One Soft Drink : 26 Percent Greater Diabetes Risk

[Study] Evidence of Soft Drink

It is related with Fructose.  You consume fructose from fructose-containing sugars, in sugar-sweetened beverages.  Do you know that half of the U.S. population consumes these types of drinks every day?

And the results?

  • as high as a 26 percent greater risk of developing type 2 diabetes,
  • a 35 percent greater risk of heart attack or fatal heart disease, and
  • a 16 percent increased risk of stroke

Because  these soft drinks and sugar-sweetened beverages damage cardiovascular health.  This study found the evidence that beverages which contain (high fructose corn syrup or sucrose) can lead to excess weight gain and greater risk of developing type  2 diabetes.

You should understand how ow fructose is metabolized in your body. Please check this new study.


  • Put down the pop! The biggest study of its kind reveals just one to two serves of soft drink a day increases risk of type 2 diabetes by 26 percent.
  • Daily soft drink consumption is also linked to 35 percent greater risk of heart attack or heart disease.

Forget those slanted studies funded by Coke and Big Sugar, this is the REAL DEAL. The most comprehensive review of sugar-sweetened drinks to date reveals that just one to two serves of soft drink daily wreaks havoc with your metabolic health.

So, what do we do next?

It’s clear that we can no longer go on drinking soft drinks the way we do (teenagers, including 51 per cent of males and 38 per cent of females aged between 14 and 18, are the biggest consumers in Australia). And across the pond, sugar-sweetened beverages are the No.1 contributor of added sugars to the American diet.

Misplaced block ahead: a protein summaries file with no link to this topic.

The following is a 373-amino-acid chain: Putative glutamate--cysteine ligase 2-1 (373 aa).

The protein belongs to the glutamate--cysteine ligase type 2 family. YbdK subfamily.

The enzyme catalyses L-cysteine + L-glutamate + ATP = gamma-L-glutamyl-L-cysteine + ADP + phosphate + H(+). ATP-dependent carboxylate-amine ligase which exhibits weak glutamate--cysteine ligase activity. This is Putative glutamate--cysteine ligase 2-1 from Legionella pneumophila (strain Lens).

“Although reducing the consumption of sugar-sweetened beverages or added sugar alone is unlikely to solve the obesity epidemic entirely, limiting intake is one simple change that will have a measurable impact on weight control and prevention of cardio-metabolic diseases,” concludes the study’s lead author, Frank Hu, MD, PhD, Professor of Nutrition and Epidemiology at Harvard T.H. Chan School of Public Health.

Hu also says that there is “urgent need for public health strategies” to reduce sugar consumption, such as nutritional labels which clearly show added sugar content, as recommended by the US Food and Drug Administration in July this year. And, with this kind of data to back him up, the argument for tougher regulation on sugar seems stronger than ever.

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Find full article : Here

Source : Saturated Fats Compared With Unsaturated Fats and Sources of Carbohydrates in Relation to Risk of Coronary Heart Disease. Published By Journal of the American College of Cardiology





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